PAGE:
Modernizing the Mai Tai

mai tai

The Mai Tai at The Varnish in Los Angeles features Demerara and Jamaican rums.

With its distinctive balance of rich rum, nutty orgeat, fresh lime and orange curaçao, the Mai Tai has long held a top spot in the tiki-sphere. As many tiki origin stories go, the cocktail’s custody battle was long and heated. Dating back to the 1940s and contested most publicly between Trader Vic and Don the Beachcomber, the claim has largely been settled in favor of Trader Vic’s formula, but variations on the drink have long circulated. Many of these versions could easily be forgotten, but some bartenders have devised delicious modern interpretations of both Beach and Vic’s recipes.

Choosing the Right Rums
In the book Smuggler’s Cove, Martin Cate explains that most early variations of the Mai Tai happened on the rum end of the recipe, with brands and styles chosen depending on what was available at the time. In the same spirit, Cate recommends experimenting with rums to find the combination that best suits your tastes, adding that “the rum it was born with was 100 percent Jamaican pot still rum with a tremendous amount of age on it. So ideally you’re looking for a balance of full-bodied pot still flavor tempered by quite a bit of oak, and as there is no exact analog on the market today, you may find that your own blend will produce the most satisfying result.” At the Smuggler’s Cove bar, Cate uses Denizen Merchant’s Reserve, a blend of 8-year-old Jamaican pot still rum and molasses-based rhum grand arôme from Martinique, based on one of Vic’s later revised rum blends.

Darker rums like blackstrap will lend a richness to the drink (as exemplified at Maison Premiere), while brighter options like rhum agricole will lighten things up. Remembering that no two rums are exactly alike, it makes sense that two types of Jamaican rum anchor the version served at Hale Pele in Portland, Oregon, and at The Varnish in Los Angeles, their adaptation of  Trader Vic’s recipe employs dark Jamaican rum and Demerara rum. Meanwhile, at Villon in San Francisco, Banks 5 meets Jamaican rum, and in New York at Glady’s, Shannon Mustipher (one of our 2019 Imbibe 75 People to Watch) throws a curveball with the recommendation of Paranubes Rum from Oaxaca in her book Tiki: Modern Tropical Cocktails (paired with Hamilton 86 Demerara). “Paranubes has funky, fruity and vegetable notes, is medium- to full-bodied due to its higher proof, and smooth in spite of being unaged,” she says. “It makes a Mai Tai that is drier where sweetness is concerned, while being richer-tasting and fuller-bodied that a Mai Tai made with Jamaican and agricole rums.”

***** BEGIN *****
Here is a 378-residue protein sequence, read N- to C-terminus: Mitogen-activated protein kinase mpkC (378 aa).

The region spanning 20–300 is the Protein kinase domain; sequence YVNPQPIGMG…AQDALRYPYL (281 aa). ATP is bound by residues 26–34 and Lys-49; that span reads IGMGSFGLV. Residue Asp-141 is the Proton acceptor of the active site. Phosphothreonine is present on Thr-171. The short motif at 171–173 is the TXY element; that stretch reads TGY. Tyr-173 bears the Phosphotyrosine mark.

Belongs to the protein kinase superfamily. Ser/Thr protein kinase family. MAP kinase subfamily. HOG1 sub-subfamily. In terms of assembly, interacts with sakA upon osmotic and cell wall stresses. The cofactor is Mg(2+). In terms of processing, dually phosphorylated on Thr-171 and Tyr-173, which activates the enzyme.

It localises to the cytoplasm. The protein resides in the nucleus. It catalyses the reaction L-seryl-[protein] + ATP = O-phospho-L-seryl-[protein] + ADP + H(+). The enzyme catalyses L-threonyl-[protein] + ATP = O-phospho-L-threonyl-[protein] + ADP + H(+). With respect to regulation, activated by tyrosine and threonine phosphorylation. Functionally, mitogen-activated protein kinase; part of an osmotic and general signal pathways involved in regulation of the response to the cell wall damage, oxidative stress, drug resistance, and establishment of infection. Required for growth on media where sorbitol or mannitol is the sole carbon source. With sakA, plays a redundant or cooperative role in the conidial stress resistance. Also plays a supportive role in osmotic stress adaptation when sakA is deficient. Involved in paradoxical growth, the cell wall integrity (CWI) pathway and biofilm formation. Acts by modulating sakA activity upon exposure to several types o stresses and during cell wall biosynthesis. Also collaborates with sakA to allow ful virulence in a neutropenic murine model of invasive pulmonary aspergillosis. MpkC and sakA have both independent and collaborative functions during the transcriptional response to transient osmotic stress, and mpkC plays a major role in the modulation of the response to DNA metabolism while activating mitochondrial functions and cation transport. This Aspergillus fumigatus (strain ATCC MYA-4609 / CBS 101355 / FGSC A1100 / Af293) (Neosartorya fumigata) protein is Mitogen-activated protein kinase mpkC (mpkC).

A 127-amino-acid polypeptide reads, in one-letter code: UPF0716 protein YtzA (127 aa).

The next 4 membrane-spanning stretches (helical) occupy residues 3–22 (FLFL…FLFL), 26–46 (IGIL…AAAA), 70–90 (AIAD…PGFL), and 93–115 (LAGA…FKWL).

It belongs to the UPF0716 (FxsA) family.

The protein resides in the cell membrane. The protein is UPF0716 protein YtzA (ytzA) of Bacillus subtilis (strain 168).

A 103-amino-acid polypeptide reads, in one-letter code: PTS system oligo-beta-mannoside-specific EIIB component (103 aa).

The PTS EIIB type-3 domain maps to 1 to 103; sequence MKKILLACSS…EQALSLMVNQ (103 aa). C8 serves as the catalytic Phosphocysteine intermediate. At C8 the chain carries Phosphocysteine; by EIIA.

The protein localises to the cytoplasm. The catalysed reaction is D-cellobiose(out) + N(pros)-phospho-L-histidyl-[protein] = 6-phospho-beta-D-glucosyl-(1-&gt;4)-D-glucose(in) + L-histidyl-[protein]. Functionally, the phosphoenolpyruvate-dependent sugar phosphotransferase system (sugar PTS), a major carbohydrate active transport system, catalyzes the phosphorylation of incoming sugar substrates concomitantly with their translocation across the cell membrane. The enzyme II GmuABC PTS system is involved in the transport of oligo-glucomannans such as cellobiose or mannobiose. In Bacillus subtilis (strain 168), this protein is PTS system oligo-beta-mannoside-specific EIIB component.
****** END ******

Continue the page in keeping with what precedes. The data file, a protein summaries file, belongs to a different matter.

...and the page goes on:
Slight Tweaks Are the Right Tweaks
After the perfect blend of rums has been chosen, look to another of the Mai Tai’s key ingredients for fresh flavor: orgeat. Tweaking your orgeat recipe can make a noticeable difference, like at the Roosevelt Room in Austin where the house orgeat combines unsalted almonds with demerara sugar, cinnamon, star anise, cloves, vanilla, orange flower water, overproof rum and rose water. And at Band of Bohemia in Chicago, rhubarb joins almonds in Stephan Jurgovan’s Mezcal-based version of the drink, while at Last Rites in San Francisco, the house Mai Tai is made with a cashew orgeat. “We wanted to serve a Mai Tai very close to the original 1944 Trader Vic’s recipe but wanted to incorporate an element that was uniquely ours,” says general manager Susan Eggett. “After trying out lots of nuts, we liked the creamy texture of cashews the best.”

Modern Takes: Everything Goes
Some bartenders get a bit more adventurous with their plays on the classic Mai Tai, introducing alternative spirits and other ingredients. Ivy Mix first spun the framework when she worked at Lani Kai with Julie Reiner, creating a cocktail that’s followed her to Brooklyn bar Leyenda: the Tia Mia. “Julie made hers with a blend of Jamaican and aged agricole that I liked a lot,” says Mix. “I decided to sub out the extremely funky agricole for smoky mezcal, and the result is the Tia Mia. I find that rum can frequently be a great split base with mezcal as the sweetness can carry the smoke of the mezcal.”

The base spirits also get swapped out at Punch House in Chicago in a drink aptly named the Rye Tai, featuring rye whiskey instead of rum. And at sister bar Moneygun, founders Will Duncan, Justin Anderson and Dustin Drankiewicz devised another creative spin by infusing curaçao with hibiscus. “Riffs on Mai Tais are particularly great because the recipe requirements are a little loose and you can tailor it to fit the spirits you’re working with,” says Duncan. “[Because] the flavors of a Mai Tai are complex but well integrated, any base spirit will survive. For example, the Don the Beachcomber version uniquely calls for grapefruit; do a tequila variation using that grapefruit and you’ll be real happy.”

In the Bitter Mai Tai from Jeremy Oertel, the drink gets a bitter boost from Campari, and in Jacob Grier’s book Cocktails on Tap, IPA lends a bright bitterness to the Mai Ta-Ipa. Originally created in tandem with Ezra Johnson-Greenough for a tiki-themed installment of their Brewing Up Cocktails series, the drink was born out of a desire to introduce beer to the classic formula. “Since many tiki drinks don’t have a strong bitter component, we found that they are prime candidates being complemented by IPA,” says Grier. “Shaking a little bit of IPA into the classic Mai Tai recipe adds floral and bitter notes while also giving it a pleasantly frothy texture.”


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